Home / Opinion / Views /  The shadow on startups of capital cost shudders

In banking, by an old quip, work goes by a 3-6-3 routine: borrow at 3%, lend at 6% and play golf at 3pm. In a globalized scenario, thanks to a flood of easy money in a policy adventure of pandemic proportions, some rates got dunked into the minus zone. Lazy banking need not translate into lazy investing, but the drift is clear in this caricature of our recent unicorn chase: get funded today, burn your stash tomorrow to buy a customer base and encash it the day after. Reality is far more complex, of course, but among online startups, ‘money for the asking’ almost rang true for a bit. By 2021, venture capital (VC) deals in India were in full boom. Their value leapt from a quarterly average of about $3.1 billion over 2019 and 2020 to $5.6 billion in the first quarter of 2021, by PwC data, and then broke above $10 billion for a run that began last July and lasted three quarters. It was too good to last. As an inflation flare-up forced the start of a US Fed monetary reversal, VC funding dropped 40% in the three months to end-June 2022. While early-phase fintech funding held up, and India-focused funds may have swelled this year, how long the overall squeeze will last is anybody’s guess. Our startup challenges have clearly steepened.

Free credit at the top of the system did act as a stimulus. A massive dose of easy money for lenders—some of it cheaper than free—served to ease further lending, debt yields (and roll-overs), investments, other spending and more, injecting the fuel deemed to be a no-brainer as an economic boost. For big investors of capital, it reduced break-even points of return to new lows. As with any extended glut of capital, however, a worldwide hunt for yield among those flush with funds would surely also have driven riskier bets. Some of these wagers might have had an expiry date set by a Fed policy switch, which explains today’s anxiety over a big rout ahead as rates of interest rise. Not all VC players will feel the same heat. Large investors tend to operate as risk spreaders, with portfolios diversified to ensure that a few smash-hit ventures can make up for a pile-up of duds. Many online plays have been in ‘winner-takes-all’ markets, where success demands a do-or-die scale-up; for the data gathered to attain critical mass and form a competitive edge, this had to be done fast, so big money spent on customer swoop-ins made strategic sense. But such grand plans now have to contend with a phase of costlier capital.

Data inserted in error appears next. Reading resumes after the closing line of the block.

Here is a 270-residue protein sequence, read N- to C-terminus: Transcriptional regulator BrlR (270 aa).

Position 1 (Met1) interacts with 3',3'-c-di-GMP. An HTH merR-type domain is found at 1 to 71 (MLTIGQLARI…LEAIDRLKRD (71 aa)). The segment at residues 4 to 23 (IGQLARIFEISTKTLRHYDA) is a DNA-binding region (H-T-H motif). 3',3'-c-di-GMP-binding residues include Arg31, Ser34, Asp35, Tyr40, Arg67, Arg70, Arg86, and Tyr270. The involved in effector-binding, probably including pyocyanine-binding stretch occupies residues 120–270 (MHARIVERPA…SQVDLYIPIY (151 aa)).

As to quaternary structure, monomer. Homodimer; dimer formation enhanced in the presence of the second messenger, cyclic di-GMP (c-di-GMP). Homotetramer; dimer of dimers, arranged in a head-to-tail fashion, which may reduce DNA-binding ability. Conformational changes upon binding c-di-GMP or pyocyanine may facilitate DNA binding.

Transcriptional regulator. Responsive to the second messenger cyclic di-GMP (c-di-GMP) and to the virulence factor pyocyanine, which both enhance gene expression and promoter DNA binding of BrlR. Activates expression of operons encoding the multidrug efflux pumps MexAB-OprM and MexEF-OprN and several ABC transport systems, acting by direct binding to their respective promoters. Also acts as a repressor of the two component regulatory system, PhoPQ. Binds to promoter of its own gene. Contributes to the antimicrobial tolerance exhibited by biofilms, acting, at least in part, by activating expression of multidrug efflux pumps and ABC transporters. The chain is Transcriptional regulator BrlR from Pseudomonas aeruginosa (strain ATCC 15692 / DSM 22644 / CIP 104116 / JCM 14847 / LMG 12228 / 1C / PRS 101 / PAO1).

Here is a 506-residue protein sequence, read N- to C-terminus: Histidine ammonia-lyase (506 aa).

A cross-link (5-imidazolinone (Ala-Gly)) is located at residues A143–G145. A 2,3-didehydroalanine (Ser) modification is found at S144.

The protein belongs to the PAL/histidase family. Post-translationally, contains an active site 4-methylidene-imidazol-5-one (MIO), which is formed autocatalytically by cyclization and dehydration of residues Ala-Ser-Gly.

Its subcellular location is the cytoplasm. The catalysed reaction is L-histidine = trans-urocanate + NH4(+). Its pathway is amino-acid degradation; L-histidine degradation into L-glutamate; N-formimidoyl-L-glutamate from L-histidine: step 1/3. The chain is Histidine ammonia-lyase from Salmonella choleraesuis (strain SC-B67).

As the math gets redone, startup valuations have been shaken, public issues put off and austerity adopted. Unicorn status or otherwise, business plans that are not rate-rise and slump resistant stand to get exposed as the tide of liquidity turns. Control over cost bloats was only to be expected, but there may also be space for shifts of strategy in some cases. In fields like fintech, notably, value-creation models need not be size-driven. Digital finance, for example, could use the open-proof power of blockchain ledgers to exploit the inefficiency of an old brick-set sector, rules willing, perhaps even profitably so from the word go; our central bank will have to balance its innovation okays with financial stability, as its governor indicated in Friday comments on fintech. But even in other fields of play for startups, paths to profit could draw upon the value of an idea in itself. A business with a sales spiel that’s uniquely attractive enough to keep it viable at any size would not only grow steadily, but always merit venture funding. Whatever the scale of play, the lure of a “better mousetrap" remains as relevant as ever. Need fulfilment is still the basic game.

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